If the style guide you're using doesn't say otherwise, you may omit the comma if the independent clause is sufficiently short.
Here's Kate Turabian on how to use commas in academic writing:
In a sentence containing two or more independent clauses joined by a
coordinating conjunction (and, but, or, nor, for, so, yet), put a
comma before the conjunction. This is not a hard-and-fast rule; no
comma is needed between two short independent clauses with no internal
(Kate L. Turabian, A Manual for Writers of Research Papers, Theses, and Dissertations, Eighth Edition, section 21.2.)
The example of a short enough clause? It's a simple subject / verb / adverbial independent clause.
The senator arrived at noon and the president left at one.
Here's another example from Diana Hacker's A Writer's Reference, 9th edition, P1-b:
The plane took off and we were on our way.
Your own independent clause with a simple direct object ("peanut butter" ) is just as short. Both sources present this as a choice that you may do. You'd have a clear, defensible reason for omitting the comma if you wanted to.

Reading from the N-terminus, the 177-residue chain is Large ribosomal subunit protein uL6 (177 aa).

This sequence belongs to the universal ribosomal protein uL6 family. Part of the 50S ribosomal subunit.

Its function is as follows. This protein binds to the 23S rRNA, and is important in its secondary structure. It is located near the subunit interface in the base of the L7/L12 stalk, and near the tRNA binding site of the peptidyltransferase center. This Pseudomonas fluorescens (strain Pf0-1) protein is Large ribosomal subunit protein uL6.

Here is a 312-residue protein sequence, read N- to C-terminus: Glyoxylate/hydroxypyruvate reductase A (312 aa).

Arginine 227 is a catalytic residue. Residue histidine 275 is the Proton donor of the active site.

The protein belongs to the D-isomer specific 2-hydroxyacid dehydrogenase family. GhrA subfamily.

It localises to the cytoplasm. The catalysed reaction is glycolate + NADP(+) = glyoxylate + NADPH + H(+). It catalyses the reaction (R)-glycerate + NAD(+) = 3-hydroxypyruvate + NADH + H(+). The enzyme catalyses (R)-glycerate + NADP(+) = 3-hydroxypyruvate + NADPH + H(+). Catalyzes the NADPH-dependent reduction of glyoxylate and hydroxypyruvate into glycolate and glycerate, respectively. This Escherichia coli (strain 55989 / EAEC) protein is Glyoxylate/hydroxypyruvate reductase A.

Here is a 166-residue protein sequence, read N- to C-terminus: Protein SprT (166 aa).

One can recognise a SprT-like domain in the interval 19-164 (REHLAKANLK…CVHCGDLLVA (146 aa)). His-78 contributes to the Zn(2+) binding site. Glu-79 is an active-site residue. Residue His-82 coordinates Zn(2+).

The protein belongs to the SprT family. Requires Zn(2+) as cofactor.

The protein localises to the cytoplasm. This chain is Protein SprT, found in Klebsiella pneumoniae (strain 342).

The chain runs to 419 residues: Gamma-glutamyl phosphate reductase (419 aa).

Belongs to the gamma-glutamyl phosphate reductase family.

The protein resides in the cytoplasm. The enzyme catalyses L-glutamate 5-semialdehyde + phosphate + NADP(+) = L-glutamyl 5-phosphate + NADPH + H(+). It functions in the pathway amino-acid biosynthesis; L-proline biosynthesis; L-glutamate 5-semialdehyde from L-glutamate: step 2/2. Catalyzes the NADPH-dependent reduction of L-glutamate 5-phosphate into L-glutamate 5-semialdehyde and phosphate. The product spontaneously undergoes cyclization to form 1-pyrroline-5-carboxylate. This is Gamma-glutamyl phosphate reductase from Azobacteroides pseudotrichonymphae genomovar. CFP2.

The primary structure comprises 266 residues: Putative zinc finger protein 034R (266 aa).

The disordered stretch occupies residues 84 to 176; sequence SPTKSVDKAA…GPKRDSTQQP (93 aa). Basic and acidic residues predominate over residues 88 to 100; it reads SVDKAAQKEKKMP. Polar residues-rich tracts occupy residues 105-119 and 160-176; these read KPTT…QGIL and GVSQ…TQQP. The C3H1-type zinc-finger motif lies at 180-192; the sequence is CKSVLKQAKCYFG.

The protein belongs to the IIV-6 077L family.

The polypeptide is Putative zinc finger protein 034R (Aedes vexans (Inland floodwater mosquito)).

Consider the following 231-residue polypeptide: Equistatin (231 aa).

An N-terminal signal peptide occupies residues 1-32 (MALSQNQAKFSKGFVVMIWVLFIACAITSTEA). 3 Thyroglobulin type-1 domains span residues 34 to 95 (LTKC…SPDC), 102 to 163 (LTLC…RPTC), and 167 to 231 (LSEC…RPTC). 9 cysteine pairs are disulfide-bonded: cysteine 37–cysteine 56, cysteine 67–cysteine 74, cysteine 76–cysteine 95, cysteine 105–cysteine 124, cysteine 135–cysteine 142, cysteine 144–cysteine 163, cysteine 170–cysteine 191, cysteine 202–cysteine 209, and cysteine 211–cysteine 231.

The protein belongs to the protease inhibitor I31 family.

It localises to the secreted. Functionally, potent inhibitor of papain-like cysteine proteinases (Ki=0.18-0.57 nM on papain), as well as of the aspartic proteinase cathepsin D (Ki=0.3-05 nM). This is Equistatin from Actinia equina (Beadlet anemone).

This rule would take precedence over any rule involving a series, since usually guidebooks recommend that you put a comma between three or more items in a list. Not putting a comma between two items in a list is inferred from the omission of such a convention, but it's also a strong enough logical consequence that it feels like a rule. I would wonder too!
So I would focus on whether the sentence is short enough to not need a comma (ex. are the subject and predicate composed of one phrase of three words or less each? if so, omit the comma), and then I'd apply that rule consistently based on what I decided.